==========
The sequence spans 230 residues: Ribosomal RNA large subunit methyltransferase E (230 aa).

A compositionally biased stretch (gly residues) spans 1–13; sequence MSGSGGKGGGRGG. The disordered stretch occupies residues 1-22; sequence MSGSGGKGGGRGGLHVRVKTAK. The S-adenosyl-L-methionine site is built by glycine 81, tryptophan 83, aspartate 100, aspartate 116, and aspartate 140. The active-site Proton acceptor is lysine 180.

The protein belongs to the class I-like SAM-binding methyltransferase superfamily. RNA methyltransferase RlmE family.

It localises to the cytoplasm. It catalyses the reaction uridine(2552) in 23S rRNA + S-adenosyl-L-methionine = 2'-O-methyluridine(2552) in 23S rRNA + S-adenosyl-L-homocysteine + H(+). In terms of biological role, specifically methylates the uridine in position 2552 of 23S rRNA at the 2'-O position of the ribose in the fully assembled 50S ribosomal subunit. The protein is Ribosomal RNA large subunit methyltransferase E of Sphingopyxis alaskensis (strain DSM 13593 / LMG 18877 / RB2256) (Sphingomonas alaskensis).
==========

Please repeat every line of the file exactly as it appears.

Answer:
The sequence spans 230 residues: Ribosomal RNA large subunit methyltransferase E (230 aa).

A compositionally biased stretch (gly residues) spans 1–13; sequence MSGSGGKGGGRGG. The disordered stretch occupies residues 1-22; sequence MSGSGGKGGGRGGLHVRVKTAK. The S-adenosyl-L-methionine site is built by glycine 81, tryptophan 83, aspartate 100, aspartate 116, and aspartate 140. The active-site Proton acceptor is lysine 180.

The protein belongs to the class I-like SAM-binding methyltransferase superfamily. RNA methyltransferase RlmE family.

It localises to the cytoplasm. It catalyses the reaction uridine(2552) in 23S rRNA + S-adenosyl-L-methionine = 2'-O-methyluridine(2552) in 23S rRNA + S-adenosyl-L-homocysteine + H(+). In terms of biological role, specifically methylates the uridine in position 2552 of 23S rRNA at the 2'-O position of the ribose in the fully assembled 50S ribosomal subunit. The protein is Ribosomal RNA large subunit methyltransferase E of Sphingopyxis alaskensis (strain DSM 13593 / LMG 18877 / RB2256) (Sphingomonas alaskensis).